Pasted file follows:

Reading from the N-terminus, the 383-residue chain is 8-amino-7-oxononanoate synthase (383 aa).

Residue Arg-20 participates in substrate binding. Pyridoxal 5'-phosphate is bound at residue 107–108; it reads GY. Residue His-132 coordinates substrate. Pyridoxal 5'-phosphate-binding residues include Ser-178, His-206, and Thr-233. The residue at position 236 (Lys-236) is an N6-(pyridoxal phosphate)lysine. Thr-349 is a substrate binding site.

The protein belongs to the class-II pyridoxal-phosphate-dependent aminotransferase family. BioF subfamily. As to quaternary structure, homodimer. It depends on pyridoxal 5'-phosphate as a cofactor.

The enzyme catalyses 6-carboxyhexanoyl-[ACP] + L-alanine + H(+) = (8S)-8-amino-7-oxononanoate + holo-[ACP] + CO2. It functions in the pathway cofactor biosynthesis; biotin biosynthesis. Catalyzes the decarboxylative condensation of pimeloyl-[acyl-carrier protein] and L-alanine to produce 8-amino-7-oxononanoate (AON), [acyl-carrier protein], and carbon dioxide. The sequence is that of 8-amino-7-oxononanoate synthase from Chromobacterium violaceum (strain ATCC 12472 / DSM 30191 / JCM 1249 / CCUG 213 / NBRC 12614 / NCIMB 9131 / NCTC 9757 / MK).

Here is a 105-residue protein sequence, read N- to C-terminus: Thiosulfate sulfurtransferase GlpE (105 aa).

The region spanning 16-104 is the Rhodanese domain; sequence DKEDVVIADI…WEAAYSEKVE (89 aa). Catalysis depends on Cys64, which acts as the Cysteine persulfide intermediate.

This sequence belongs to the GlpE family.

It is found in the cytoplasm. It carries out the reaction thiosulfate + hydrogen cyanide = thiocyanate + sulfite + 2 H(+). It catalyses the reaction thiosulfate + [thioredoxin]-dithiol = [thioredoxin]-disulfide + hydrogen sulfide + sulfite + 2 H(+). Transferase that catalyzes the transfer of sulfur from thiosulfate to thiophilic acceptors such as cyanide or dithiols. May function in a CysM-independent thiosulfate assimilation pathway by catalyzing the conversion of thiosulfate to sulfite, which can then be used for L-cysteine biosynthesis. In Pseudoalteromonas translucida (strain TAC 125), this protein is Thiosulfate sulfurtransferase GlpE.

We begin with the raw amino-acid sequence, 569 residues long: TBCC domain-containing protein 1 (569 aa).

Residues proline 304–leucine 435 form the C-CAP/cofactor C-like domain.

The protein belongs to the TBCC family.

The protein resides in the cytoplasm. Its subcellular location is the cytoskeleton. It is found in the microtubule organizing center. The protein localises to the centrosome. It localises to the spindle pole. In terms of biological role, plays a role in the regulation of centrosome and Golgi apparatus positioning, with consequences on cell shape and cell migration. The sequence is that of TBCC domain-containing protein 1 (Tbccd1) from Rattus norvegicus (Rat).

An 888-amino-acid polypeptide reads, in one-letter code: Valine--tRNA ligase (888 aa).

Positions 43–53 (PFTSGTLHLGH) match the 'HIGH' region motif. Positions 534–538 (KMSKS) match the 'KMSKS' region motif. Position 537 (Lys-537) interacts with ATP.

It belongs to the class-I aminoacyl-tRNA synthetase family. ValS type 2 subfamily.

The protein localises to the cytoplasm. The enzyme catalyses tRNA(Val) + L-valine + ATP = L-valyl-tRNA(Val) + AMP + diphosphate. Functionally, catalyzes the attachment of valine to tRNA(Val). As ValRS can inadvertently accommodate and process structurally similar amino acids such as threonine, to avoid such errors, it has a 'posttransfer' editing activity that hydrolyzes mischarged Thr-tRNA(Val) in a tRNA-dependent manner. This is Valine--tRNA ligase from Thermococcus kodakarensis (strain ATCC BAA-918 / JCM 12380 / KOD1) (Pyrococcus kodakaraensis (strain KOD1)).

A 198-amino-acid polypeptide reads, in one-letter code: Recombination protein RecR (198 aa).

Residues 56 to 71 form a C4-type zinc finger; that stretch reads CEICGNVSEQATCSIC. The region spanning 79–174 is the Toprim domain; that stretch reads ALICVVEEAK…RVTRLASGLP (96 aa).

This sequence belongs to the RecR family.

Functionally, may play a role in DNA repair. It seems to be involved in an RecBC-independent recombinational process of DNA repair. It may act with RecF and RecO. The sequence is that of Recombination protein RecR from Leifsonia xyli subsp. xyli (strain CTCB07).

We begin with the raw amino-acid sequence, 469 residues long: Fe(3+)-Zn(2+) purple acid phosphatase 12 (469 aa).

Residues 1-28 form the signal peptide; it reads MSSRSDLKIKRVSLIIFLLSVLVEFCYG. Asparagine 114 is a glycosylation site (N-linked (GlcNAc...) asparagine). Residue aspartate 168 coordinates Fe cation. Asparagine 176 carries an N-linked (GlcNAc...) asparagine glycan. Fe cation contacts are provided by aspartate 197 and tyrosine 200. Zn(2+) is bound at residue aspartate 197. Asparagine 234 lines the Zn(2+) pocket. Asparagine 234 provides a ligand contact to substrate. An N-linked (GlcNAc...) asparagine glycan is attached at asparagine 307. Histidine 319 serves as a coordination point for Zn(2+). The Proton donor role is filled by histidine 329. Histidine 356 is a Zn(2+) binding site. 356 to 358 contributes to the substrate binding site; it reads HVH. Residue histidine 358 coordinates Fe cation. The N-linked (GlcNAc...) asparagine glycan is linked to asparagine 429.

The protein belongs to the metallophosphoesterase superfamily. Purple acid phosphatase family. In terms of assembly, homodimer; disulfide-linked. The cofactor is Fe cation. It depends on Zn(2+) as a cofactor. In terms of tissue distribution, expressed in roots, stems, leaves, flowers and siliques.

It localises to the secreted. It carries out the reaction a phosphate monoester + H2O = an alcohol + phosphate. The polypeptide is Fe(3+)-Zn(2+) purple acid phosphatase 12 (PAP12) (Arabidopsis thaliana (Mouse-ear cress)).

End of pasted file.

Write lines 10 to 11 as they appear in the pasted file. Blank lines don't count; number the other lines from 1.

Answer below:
Residues proline 304–leucine 435 form the C-CAP/cofactor C-like domain.

The protein belongs to the TBCC family.